With a track record that includes Olympic gold and bronze and a world title, it is little surprise that Canada’s Brad Gushue is among the most-watched players. As he leads his team in representing Canada at the inaugural Pan Continental Curling Championships on home ice in Calgary, he approaches the milestone of 100 appearances with the Maple Leaf on his back.
But such achievements don’t happen without change along the way. The team he leads in Calgary has been altered this season, with the introduction of new second player E.J. Harnden alongside stalwarts Geoff Walker at lead and third-player Mark Nichols.
Speaking after his first win of the round-robin – following up an opening loss to the United States, with a 7-1 beating of Brazil – a relaxed Gushue reflected on how his new team is performing. “I think our team is going well, we’re getting along and working well together,” he said.
And while it seems that Harnden is integrating and helping to build a positive team dynamic, Gushue also conceded, “We’re not necessarily playing great yet, but we’re enjoying being with each other and competing.”
One other major change for this event is the recruitment of 19-year-old Nathan Young as fifth player. Gushue outlined the team thinking behind that move, explaining, “We don’t carry a fifth player normally, but we brought in Nathan as our fifth player because we thought this would be an opportunity to bring in a good young player on an international level with us.” Gushue also confirmed, “This’ll be the only event he’ll do with us.”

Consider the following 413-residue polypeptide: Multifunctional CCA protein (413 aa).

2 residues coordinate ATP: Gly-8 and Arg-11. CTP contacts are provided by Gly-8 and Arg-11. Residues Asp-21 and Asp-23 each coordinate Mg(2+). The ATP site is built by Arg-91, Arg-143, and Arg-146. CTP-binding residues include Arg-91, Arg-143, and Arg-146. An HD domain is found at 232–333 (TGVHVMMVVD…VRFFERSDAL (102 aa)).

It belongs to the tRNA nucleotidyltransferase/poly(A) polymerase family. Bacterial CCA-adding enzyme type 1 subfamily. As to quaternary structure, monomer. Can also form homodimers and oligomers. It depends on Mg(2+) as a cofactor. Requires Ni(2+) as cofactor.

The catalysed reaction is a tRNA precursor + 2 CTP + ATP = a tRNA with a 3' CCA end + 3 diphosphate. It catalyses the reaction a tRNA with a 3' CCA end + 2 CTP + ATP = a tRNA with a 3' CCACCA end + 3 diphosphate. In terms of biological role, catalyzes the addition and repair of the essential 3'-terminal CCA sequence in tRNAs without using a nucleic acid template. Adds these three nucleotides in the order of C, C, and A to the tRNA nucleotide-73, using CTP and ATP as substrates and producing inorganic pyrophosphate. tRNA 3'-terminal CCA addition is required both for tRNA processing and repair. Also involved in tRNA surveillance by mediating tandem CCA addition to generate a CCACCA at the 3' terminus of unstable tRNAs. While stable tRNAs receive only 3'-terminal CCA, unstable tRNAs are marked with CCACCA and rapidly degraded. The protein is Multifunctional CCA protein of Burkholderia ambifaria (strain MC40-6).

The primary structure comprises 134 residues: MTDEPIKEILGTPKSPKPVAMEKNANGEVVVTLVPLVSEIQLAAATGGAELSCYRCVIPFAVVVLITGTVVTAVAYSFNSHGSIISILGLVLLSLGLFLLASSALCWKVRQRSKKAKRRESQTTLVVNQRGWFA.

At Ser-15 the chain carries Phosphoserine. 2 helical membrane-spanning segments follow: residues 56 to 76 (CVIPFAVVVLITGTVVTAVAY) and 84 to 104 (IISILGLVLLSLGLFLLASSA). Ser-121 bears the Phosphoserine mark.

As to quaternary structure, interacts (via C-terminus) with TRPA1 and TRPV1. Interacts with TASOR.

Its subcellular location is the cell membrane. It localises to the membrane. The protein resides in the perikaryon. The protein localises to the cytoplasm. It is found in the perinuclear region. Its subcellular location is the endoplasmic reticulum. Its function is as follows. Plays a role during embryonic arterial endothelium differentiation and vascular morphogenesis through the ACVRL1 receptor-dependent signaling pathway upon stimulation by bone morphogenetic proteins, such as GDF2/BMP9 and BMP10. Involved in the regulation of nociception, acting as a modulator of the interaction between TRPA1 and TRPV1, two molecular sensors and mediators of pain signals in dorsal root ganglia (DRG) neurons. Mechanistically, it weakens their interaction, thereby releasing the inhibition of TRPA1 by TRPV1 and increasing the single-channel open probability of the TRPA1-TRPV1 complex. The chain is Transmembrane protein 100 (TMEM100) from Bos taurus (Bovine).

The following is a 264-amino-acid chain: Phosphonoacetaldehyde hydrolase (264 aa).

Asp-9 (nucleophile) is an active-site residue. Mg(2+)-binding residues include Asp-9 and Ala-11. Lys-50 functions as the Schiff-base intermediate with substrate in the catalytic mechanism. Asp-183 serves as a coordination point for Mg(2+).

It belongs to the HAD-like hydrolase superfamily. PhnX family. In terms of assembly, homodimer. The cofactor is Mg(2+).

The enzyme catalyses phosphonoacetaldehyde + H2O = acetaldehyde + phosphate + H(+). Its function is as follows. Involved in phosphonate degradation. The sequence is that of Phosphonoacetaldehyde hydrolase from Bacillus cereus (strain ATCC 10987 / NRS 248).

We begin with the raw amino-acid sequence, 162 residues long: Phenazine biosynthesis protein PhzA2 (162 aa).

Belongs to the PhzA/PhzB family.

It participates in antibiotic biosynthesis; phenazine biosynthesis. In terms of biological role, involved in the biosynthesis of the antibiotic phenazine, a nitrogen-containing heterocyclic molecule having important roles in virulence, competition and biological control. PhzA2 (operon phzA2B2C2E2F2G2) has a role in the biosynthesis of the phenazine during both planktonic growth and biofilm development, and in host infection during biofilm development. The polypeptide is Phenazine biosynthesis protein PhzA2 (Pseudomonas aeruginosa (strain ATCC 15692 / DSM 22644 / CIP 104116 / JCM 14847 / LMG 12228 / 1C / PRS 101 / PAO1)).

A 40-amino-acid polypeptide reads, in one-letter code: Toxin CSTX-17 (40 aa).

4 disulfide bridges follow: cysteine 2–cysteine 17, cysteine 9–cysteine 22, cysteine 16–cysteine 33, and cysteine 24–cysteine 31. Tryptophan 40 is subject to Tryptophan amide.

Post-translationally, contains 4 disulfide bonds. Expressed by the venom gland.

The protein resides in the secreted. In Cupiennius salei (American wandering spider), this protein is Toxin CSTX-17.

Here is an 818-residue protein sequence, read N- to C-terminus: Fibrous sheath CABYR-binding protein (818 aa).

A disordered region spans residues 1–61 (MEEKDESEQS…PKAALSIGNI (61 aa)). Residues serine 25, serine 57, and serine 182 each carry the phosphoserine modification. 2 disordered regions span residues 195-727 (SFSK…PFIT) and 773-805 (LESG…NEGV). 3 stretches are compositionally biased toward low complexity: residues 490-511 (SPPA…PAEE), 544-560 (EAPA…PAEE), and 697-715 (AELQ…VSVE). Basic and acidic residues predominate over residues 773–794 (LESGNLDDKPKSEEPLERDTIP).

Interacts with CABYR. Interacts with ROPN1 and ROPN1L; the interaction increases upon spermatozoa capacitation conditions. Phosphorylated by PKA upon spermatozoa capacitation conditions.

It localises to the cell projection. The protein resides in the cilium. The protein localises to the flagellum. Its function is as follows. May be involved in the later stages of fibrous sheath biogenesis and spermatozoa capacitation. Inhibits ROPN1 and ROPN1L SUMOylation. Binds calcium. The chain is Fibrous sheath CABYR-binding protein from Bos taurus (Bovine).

And putting his team’s thinking into action, Gushue had enough faith in his new recruit to let Young replace him as skip after five ends of the game against Brazil, as he chose to rest a “troublesome hip”.
Despite this change leading to an inadvertent rule violation by the Canadians, caused by confusion over who should hold the broom for whom, which was amicably resolved, Young’s baptism seems to have gone well.
Certainly, Young, a Youth Olympic Games gold medallist, thinks so himself. “This whole experience has been amazing so far,” he confirmed when he stepped off the ice.
Thinking about the whole set-up further, he added, “Sometimes when we’re back in the hotel sitting together and watching TV, it hits me – the people that are around me — it’s absolutely crazy. They’re people that I’ve looked up to for so long and for the opportunity to be here as fifth in their team, and soaking up all they have – I’ll use all that in my future in the sport.”
Young won the Mixed Doubles title at the 2020 Youth Olympic Games, held in Lausanne, Switzerland, partnering Hungary’s Laura Nagy and he compared his current experience with Gushue’s team to his time at the Olympic capital city.
“To be honest, there’s not a lot of difference between me at the Youth Olympics and me here. I mean here we are in our Canada jackets with the Maple Leaf on our backs. It’s a different role for me personally because when we were in Switzerland, I was a player and now I’m fifth, so it’s a learning curve for me to try to do what I can for the team and make it easier for them, but no, there’s a lot of similarities. There’s a lot of differences too, so it’s really good to learn both.”
Summing up his current position, Young was enthusiastic, “For sure it’s a dream come true to do this. These are the best curlers of all time. They still have a lot left in them, but it’s so amazing to be with them.”
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